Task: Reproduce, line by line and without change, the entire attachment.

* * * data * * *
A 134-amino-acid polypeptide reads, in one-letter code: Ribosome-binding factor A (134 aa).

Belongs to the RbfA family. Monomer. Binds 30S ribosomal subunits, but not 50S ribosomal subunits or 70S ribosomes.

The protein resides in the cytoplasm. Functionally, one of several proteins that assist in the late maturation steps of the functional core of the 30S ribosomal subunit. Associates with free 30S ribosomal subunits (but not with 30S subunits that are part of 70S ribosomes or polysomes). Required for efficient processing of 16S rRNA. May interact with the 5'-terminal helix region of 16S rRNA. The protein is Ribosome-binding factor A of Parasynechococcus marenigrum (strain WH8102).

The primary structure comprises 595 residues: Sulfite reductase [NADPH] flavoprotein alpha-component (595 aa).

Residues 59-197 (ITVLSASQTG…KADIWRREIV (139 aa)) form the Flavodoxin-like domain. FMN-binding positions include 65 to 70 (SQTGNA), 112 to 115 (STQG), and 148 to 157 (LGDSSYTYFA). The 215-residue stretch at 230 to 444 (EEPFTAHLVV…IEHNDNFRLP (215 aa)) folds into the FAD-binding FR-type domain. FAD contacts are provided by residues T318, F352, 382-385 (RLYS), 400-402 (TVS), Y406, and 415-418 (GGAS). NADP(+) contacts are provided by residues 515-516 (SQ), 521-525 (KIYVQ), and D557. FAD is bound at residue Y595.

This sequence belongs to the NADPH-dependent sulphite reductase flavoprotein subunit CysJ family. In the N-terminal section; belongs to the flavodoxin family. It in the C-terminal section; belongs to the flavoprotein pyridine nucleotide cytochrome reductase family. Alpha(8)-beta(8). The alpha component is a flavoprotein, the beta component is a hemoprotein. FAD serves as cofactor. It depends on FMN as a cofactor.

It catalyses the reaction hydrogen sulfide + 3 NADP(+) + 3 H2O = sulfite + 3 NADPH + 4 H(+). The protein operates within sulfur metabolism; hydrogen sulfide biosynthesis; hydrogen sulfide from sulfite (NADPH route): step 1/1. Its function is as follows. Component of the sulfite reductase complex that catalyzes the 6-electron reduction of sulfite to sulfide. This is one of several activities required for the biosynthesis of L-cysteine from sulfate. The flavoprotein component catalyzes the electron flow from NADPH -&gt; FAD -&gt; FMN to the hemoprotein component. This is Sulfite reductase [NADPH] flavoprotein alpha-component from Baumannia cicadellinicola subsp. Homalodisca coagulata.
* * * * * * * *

A 134-amino-acid polypeptide reads, in one-letter code: Ribosome-binding factor A (134 aa).

Belongs to the RbfA family. Monomer. Binds 30S ribosomal subunits, but not 50S ribosomal subunits or 70S ribosomes.

The protein resides in the cytoplasm. Functionally, one of several proteins that assist in the late maturation steps of the functional core of the 30S ribosomal subunit. Associates with free 30S ribosomal subunits (but not with 30S subunits that are part of 70S ribosomes or polysomes). Required for efficient processing of 16S rRNA. May interact with the 5'-terminal helix region of 16S rRNA. The protein is Ribosome-binding factor A of Parasynechococcus marenigrum (strain WH8102).

The primary structure comprises 595 residues: Sulfite reductase [NADPH] flavoprotein alpha-component (595 aa).

Residues 59-197 (ITVLSASQTG…KADIWRREIV (139 aa)) form the Flavodoxin-like domain. FMN-binding positions include 65 to 70 (SQTGNA), 112 to 115 (STQG), and 148 to 157 (LGDSSYTYFA). The 215-residue stretch at 230 to 444 (EEPFTAHLVV…IEHNDNFRLP (215 aa)) folds into the FAD-binding FR-type domain. FAD contacts are provided by residues T318, F352, 382-385 (RLYS), 400-402 (TVS), Y406, and 415-418 (GGAS). NADP(+) contacts are provided by residues 515-516 (SQ), 521-525 (KIYVQ), and D557. FAD is bound at residue Y595.

This sequence belongs to the NADPH-dependent sulphite reductase flavoprotein subunit CysJ family. In the N-terminal section; belongs to the flavodoxin family. It in the C-terminal section; belongs to the flavoprotein pyridine nucleotide cytochrome reductase family. Alpha(8)-beta(8). The alpha component is a flavoprotein, the beta component is a hemoprotein. FAD serves as cofactor. It depends on FMN as a cofactor.

It catalyses the reaction hydrogen sulfide + 3 NADP(+) + 3 H2O = sulfite + 3 NADPH + 4 H(+). The protein operates within sulfur metabolism; hydrogen sulfide biosynthesis; hydrogen sulfide from sulfite (NADPH route): step 1/1. Its function is as follows. Component of the sulfite reductase complex that catalyzes the 6-electron reduction of sulfite to sulfide. This is one of several activities required for the biosynthesis of L-cysteine from sulfate. The flavoprotein component catalyzes the electron flow from NADPH -&gt; FAD -&gt; FMN to the hemoprotein component. This is Sulfite reductase [NADPH] flavoprotein alpha-component from Baumannia cicadellinicola subsp. Homalodisca coagulata.